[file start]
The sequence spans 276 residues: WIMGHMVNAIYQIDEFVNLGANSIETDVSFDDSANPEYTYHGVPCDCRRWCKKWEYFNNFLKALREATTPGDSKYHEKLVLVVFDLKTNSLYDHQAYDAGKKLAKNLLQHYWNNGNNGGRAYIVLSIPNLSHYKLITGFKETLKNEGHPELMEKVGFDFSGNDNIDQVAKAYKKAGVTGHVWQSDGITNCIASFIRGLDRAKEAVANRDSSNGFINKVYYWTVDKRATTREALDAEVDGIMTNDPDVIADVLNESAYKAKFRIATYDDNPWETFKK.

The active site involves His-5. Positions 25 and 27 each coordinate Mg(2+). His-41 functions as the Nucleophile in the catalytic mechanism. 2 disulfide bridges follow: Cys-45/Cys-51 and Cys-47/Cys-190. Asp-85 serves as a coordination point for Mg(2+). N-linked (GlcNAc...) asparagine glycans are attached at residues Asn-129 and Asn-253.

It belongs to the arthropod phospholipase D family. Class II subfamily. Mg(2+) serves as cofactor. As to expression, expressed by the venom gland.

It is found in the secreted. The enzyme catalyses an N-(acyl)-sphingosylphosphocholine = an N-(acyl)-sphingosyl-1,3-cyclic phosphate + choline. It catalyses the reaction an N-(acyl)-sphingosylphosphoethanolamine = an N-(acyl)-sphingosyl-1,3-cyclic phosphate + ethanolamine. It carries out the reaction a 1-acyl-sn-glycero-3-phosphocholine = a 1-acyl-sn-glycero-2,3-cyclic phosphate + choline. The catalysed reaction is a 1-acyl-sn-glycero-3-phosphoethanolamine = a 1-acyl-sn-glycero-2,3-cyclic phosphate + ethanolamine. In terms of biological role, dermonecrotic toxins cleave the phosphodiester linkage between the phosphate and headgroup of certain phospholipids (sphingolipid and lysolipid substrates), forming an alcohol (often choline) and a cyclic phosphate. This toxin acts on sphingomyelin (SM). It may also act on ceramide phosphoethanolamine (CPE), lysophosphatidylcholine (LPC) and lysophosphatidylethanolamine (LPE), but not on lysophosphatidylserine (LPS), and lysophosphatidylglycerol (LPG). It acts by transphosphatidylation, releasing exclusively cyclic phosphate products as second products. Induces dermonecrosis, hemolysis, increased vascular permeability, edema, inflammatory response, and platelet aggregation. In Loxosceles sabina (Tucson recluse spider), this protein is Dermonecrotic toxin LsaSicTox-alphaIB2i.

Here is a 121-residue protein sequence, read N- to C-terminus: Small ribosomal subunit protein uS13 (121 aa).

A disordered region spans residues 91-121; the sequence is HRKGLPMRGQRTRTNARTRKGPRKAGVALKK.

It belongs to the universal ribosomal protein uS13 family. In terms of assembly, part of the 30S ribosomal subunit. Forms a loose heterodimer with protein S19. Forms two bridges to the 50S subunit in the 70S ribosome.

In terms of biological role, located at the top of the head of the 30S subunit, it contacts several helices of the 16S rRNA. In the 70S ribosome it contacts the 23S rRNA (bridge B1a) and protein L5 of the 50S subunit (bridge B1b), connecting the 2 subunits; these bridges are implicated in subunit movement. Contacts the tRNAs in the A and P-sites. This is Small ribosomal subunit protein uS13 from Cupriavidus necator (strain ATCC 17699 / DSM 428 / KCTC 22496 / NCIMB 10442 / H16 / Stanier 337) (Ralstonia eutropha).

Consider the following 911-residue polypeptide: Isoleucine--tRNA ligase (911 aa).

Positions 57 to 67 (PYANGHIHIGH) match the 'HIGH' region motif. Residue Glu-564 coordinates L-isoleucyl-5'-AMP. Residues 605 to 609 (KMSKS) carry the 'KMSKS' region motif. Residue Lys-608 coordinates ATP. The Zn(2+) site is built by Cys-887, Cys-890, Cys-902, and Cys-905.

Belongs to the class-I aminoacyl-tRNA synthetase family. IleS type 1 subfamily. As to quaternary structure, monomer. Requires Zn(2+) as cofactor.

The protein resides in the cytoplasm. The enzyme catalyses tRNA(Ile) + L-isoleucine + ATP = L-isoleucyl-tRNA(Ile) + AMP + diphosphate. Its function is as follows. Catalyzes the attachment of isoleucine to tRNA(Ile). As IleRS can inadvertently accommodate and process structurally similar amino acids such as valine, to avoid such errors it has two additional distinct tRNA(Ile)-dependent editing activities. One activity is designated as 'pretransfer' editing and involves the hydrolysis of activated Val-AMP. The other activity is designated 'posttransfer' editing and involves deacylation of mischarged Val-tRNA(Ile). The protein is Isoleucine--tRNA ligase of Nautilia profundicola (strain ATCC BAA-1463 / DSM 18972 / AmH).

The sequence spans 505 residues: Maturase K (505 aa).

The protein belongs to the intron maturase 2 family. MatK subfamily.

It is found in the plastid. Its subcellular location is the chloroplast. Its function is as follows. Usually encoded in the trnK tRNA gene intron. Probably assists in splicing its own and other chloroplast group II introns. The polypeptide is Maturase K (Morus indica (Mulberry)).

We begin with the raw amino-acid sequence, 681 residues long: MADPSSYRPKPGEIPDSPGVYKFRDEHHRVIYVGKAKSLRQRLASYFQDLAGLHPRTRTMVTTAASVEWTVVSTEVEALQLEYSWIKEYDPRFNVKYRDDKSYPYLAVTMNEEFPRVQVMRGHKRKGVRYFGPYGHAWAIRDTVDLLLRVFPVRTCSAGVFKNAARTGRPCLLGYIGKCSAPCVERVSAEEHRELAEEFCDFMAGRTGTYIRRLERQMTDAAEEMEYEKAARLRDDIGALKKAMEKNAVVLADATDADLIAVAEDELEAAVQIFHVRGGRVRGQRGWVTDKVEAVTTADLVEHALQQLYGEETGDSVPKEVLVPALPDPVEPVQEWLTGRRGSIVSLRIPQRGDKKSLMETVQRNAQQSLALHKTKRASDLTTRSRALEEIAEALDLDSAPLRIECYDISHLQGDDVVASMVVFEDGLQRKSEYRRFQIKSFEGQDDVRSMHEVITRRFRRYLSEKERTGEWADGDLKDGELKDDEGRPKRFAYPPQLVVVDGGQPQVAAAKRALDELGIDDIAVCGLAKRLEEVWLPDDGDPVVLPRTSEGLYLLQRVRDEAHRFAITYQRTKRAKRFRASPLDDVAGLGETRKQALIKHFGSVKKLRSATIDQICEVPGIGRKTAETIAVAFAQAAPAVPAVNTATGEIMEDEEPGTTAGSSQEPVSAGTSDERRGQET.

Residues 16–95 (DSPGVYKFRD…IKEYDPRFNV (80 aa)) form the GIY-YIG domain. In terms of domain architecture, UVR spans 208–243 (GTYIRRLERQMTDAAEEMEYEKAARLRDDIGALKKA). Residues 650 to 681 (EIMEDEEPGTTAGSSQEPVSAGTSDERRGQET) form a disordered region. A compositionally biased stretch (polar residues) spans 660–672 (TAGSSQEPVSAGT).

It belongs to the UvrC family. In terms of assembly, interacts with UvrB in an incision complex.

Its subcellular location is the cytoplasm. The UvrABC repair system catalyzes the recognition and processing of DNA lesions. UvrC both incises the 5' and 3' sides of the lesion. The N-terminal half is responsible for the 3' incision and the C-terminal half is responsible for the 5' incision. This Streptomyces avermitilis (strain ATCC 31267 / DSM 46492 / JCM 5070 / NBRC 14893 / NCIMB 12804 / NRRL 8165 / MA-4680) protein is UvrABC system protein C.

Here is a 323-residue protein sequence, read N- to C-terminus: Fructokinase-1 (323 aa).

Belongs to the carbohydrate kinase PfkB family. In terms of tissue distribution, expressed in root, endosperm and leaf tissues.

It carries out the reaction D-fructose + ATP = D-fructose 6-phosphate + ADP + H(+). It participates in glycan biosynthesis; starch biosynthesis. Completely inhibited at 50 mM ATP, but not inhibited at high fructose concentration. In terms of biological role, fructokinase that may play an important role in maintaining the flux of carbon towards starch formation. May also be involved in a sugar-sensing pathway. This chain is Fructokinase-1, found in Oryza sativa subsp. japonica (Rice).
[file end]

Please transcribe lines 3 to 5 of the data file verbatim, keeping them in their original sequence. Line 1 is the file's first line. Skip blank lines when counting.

It belongs to the arthropod phospholipase D family. Class II subfamily. Mg(2+) serves as cofactor. As to expression, expressed by the venom gland.

It is found in the secreted. The enzyme catalyses an N-(acyl)-sphingosylphosphocholine = an N-(acyl)-sphingosyl-1,3-cyclic phosphate + choline. It catalyses the reaction an N-(acyl)-sphingosylphosphoethanolamine = an N-(acyl)-sphingosyl-1,3-cyclic phosphate + ethanolamine. It carries out the reaction a 1-acyl-sn-glycero-3-phosphocholine = a 1-acyl-sn-glycero-2,3-cyclic phosphate + choline. The catalysed reaction is a 1-acyl-sn-glycero-3-phosphoethanolamine = a 1-acyl-sn-glycero-2,3-cyclic phosphate + ethanolamine. In terms of biological role, dermonecrotic toxins cleave the phosphodiester linkage between the phosphate and headgroup of certain phospholipids (sphingolipid and lysolipid substrates), forming an alcohol (often choline) and a cyclic phosphate. This toxin acts on sphingomyelin (SM). It may also act on ceramide phosphoethanolamine (CPE), lysophosphatidylcholine (LPC) and lysophosphatidylethanolamine (LPE), but not on lysophosphatidylserine (LPS), and lysophosphatidylglycerol (LPG). It acts by transphosphatidylation, releasing exclusively cyclic phosphate products as second products. Induces dermonecrosis, hemolysis, increased vascular permeability, edema, inflammatory response, and platelet aggregation. In Loxosceles sabina (Tucson recluse spider), this protein is Dermonecrotic toxin LsaSicTox-alphaIB2i.

Here is a 121-residue protein sequence, read N- to C-terminus: Small ribosomal subunit protein uS13 (121 aa).